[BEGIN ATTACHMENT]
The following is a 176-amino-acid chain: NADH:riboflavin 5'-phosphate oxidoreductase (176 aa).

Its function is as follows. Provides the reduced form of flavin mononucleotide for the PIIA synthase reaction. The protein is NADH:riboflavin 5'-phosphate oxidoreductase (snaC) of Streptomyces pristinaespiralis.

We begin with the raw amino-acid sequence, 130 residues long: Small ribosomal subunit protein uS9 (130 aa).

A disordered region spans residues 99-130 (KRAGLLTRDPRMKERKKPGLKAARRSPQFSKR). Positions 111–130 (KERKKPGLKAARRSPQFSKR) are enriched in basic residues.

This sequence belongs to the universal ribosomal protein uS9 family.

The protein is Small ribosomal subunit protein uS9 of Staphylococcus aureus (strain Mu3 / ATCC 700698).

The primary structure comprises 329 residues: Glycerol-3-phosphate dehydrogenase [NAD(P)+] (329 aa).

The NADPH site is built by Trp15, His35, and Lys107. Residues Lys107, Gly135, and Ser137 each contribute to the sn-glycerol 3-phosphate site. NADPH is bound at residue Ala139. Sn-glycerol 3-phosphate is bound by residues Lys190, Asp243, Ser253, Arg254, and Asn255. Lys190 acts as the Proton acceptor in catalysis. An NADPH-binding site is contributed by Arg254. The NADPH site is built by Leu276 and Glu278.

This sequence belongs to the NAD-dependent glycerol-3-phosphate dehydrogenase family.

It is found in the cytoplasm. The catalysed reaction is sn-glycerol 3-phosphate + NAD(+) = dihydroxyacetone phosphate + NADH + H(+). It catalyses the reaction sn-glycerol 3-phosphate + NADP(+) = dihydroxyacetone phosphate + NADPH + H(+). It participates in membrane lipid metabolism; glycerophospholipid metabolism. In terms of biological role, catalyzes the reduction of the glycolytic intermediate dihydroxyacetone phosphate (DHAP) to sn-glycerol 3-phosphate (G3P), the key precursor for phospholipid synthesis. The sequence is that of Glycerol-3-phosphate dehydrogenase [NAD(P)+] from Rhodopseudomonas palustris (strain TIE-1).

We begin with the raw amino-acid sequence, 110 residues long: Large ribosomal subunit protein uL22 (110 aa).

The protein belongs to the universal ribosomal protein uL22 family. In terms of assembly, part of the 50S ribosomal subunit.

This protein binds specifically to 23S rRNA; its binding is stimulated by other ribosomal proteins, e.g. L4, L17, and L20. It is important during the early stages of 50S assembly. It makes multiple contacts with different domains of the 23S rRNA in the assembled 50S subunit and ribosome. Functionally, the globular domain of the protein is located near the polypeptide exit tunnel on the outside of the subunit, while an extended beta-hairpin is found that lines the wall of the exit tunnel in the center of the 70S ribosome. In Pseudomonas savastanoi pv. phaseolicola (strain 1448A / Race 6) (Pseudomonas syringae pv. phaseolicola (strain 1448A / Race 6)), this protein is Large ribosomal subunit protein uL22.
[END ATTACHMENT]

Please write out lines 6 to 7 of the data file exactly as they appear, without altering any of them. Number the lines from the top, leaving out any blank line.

The protein is Small ribosomal subunit protein uS9 of Staphylococcus aureus (strain Mu3 / ATCC 700698).

The primary structure comprises 329 residues: Glycerol-3-phosphate dehydrogenase [NAD(P)+] (329 aa).